Thanks
Chris S.

Offline narvin

  • Senior Brewmaster
  • ******
  • Posts: 1233
  • Baltimore
    • View Profile
Re: Brewing TV #4 - Open Fermentation
« Reply #5 on: June 02, 2010, 02:18:36 PM »
It was definitely and interesting watch.  There was one thing mentioned that I saw a problem with.  There was a statement that the CO2 holds a cloud about the wort not allowing anything to get into it.  Well, what about the first 4-6 hours when there is not activity?  It's not as if you pitch and magically CO2 starts.  Is there something (like a cheese cloth) placed on top during this time period?

That is definitely a problem in a homebrew setting.  In a brewery where they are repitching active yeast, fermentation begins much more quickly than at home.
Please do not reply if your an evil alien!
Thanks
Chris S.

Offline tomsawyer

  • Senior Brewmaster
  • ******
  • Posts: 1683
    • View Profile
Re: Brewing TV #4 - Open Fermentation
« Reply #6 on: June 02, 2010, 02:22:26 PM »
I'd say a cheesecloth is a good practical way to prevent contamination during the entire process, while staying true to the notion of open fermentation.  Its traditional too.
Lennie
Hannibal, MO

Offline denny

  • Administrator
  • I must live here
  • *****
  • Posts: 11670
  • Noti OR [1991.4, 287.6deg] AR
    • View Profile
    • Dennybrew
Re: Brewing TV #4 - Open Fermentation
« Reply #7 on: June 02, 2010, 03:02:47 PM »
It was definitely and interesting watch.  There was one thing mentioned that I saw a problem with.  There was a statement that the CO2 holds a cloud about the wort not allowing anything to get into it.  Well, what about the first 4-6 hours when there is not activity?  It's not as if you pitch and magically CO2 starts.  Is there something (like a cheese cloth) placed on top during this time period?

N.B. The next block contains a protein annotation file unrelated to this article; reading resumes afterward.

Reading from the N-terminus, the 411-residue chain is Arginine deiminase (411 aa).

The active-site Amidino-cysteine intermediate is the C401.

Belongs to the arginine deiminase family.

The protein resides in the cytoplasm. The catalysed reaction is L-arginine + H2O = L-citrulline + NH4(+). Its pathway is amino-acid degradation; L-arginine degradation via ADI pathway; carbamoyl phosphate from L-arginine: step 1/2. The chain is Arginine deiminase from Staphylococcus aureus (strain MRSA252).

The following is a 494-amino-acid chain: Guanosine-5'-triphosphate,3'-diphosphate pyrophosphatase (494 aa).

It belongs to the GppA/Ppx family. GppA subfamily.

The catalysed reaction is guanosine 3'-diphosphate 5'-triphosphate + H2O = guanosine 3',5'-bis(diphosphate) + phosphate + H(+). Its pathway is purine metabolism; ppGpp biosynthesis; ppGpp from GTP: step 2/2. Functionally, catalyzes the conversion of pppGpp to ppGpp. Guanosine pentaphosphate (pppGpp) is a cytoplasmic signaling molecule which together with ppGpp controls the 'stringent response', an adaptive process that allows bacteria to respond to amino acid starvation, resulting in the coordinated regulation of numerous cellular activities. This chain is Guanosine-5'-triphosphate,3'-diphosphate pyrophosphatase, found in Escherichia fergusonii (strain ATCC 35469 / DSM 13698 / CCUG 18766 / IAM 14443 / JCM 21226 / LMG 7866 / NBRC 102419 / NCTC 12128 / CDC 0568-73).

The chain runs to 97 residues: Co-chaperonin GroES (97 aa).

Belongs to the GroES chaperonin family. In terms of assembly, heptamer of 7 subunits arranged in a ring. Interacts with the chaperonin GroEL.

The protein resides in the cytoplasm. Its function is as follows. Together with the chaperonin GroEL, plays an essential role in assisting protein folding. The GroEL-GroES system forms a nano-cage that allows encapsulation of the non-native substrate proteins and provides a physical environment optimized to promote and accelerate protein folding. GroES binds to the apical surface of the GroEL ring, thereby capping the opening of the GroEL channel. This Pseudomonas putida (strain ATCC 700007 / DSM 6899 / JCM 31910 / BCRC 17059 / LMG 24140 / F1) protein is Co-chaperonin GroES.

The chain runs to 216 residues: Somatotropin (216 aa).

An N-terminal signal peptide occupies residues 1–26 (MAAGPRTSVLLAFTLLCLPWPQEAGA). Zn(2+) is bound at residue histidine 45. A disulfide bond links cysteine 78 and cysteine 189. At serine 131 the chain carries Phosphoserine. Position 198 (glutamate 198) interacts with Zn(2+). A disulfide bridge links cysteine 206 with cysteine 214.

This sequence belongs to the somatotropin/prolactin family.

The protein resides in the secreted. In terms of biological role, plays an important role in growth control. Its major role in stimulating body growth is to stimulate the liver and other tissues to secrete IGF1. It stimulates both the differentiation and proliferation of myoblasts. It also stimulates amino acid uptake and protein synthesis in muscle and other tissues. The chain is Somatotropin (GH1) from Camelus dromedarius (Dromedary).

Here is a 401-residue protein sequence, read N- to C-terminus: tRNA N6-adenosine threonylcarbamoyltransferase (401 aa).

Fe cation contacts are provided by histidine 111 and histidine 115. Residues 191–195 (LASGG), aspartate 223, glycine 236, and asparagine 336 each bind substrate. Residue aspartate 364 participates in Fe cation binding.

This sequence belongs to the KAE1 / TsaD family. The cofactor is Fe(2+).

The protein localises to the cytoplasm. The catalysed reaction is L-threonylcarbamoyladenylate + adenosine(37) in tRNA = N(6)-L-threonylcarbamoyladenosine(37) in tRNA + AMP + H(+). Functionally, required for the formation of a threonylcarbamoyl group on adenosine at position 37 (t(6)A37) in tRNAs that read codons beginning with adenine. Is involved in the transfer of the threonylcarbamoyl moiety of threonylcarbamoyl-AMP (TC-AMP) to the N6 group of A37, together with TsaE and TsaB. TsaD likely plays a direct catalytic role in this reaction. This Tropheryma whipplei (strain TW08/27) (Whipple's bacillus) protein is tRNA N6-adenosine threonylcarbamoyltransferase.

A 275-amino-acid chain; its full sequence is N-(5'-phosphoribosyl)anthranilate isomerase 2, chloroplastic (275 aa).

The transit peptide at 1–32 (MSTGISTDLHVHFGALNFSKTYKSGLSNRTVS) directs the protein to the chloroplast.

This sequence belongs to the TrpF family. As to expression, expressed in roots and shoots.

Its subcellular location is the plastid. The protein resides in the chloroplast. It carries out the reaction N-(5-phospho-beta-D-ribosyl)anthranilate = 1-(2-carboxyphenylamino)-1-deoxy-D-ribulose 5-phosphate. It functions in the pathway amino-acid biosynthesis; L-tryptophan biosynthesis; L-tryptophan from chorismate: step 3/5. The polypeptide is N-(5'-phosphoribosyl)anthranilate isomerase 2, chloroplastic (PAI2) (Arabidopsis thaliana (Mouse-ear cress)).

Most homebrewers who use open fermentation recommend keeping the fermenter covered until active fermentation is under way.
Life begins at 60.....1.060, that is!

www.dennybrew.com

The best, sharpest, funniest, weirdest and most knowledgable minds in home brewing contribute on the AHA forum. - Alewyfe

Offline ndcube

  • Brewmaster
  • *****
  • Posts: 612
    • View Profile
Re: Brewing TV #4 - Open Fermentation
« Reply #8 on: June 03, 2010, 07:00:13 AM »
It was definitely and interesting watch.  There was one thing mentioned that I saw a problem with.  There was a statement that the CO2 holds a cloud about the wort not allowing anything to get into it.  Well, what about the first 4-6 hours when there is not activity?  It's not as if you pitch and magically CO2 starts.  Is there something (like a cheese cloth) placed on top during this time period?

Most homebrewers who use open fermentation recommend keeping the fermenter covered until active fermentation is under way.

That's been my practice.  I think I get less foaming / blowoff that way.  When the krausen starts falling I clamp it shut.  Plus I like peeking and the occasional top cropping and when the lid isn't clamped on it's easier.

Last year I didn't get the ester profile that I wanted in my Belgians with the lid loose which may have been from over O2-ing but I think I'm going to keep things tight this year just to make sure.

Offline tomsawyer

  • Senior Brewmaster